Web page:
French teachers are not afraid to hold back students if they feel like they are not ready to move on, even in high school. It happens much more often than in the US, and there isn’t as much stigma attached to it. However, because of a recent education reform in France, teachers are no longer allowed to hold kids back at the elementary level (This may change again soon; every new administration that comes into power brings its own reforms.)
The grades are not named the same of course
At the end of lycée ( the equivalent of high school) there is this huge test called the Baccalaureate (often referred to as the Bac). French people don’t talk in terms of high school diplomas, they say they ‘have the Bac’.
The Bac is a cultural phenomenon, a stressful test that looms over every high school student’s head. It takes several days and there are oral and written portions for each subject.
In the US getting a high school diploma is more about passing all of the required classes. In Minnesota there are a few state assessment tests students take throughout high school, but they don’t affect their graduation and are used more of a way to judge the schools. The SAT/ACT tests are taken to get into colleges but they test critical thinking skills rather than depth of knowledge in a specific subject.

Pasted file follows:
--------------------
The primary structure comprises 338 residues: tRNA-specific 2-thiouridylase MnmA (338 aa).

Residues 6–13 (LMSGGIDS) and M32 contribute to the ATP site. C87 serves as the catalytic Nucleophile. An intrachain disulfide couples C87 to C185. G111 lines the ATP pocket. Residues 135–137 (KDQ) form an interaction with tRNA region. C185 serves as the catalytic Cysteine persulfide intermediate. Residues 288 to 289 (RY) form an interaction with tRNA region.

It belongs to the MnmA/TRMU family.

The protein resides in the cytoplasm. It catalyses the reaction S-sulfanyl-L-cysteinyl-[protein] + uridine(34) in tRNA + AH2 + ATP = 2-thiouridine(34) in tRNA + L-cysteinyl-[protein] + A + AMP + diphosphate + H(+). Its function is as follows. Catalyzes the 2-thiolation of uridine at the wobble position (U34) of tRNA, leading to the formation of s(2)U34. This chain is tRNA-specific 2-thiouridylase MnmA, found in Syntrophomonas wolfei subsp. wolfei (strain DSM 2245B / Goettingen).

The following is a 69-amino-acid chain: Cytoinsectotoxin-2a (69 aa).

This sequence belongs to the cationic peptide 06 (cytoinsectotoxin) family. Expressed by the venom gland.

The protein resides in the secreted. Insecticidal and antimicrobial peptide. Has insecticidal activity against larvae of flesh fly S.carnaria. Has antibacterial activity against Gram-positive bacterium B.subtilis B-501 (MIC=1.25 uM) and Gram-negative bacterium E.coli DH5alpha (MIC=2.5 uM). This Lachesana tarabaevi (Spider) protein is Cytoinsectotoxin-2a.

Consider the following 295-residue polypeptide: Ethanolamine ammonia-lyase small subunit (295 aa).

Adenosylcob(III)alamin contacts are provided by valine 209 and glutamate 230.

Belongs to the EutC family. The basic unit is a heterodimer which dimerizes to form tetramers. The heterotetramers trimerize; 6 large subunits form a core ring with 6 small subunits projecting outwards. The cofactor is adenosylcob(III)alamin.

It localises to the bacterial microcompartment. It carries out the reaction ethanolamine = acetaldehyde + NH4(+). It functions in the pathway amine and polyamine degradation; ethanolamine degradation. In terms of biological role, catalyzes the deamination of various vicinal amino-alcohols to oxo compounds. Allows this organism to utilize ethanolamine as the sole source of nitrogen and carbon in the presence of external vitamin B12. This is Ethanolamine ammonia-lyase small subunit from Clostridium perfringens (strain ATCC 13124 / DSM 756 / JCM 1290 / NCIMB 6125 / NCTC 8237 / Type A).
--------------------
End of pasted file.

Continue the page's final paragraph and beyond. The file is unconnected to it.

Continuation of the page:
- Earlier specialization, but more rigid
At the beginning of high school, French students chose a specialization. The three main ones are Science, Literature, and Economics and Social Sciences. They follow a relatively rigid set of coursework through high school up through the Bac. In the US, students don’t technically specialize, but as they progress, they have more freedom to choose the classes they would like to take.
This continues in college. A three year french ‘Licence’ is the equivalent of a four year American bachelor’s degree. Why? Because Americans have a lot of general education credits, even in college. French people find it strange I had to take a history class in order to graduate with a Bachelor’s of Science in Horticulture! I really like this type of well-rounded education, but I know other Americans who think these types of requirements are a waste of time.
In the United States it is also possible to have two different ‘majors’ or a ‘major’ and ‘minor’. It wouldn’t have been possible for me to do an art minor in France.
College admission in the US seems to be based more on a variety of factors. Admission counselors look at an applicant’s high school transcript, extra-curricular activities, SAT/ACT scores, and application essays.
In France, in order to get into good universities, especially for business, engineering and health sciences, they have to pass specific standardized tests. Only their test scores determine their entry. It seems like a very high stakes affair. In order to prepare, they often go to ‘preparatory’ schools for two years after high school.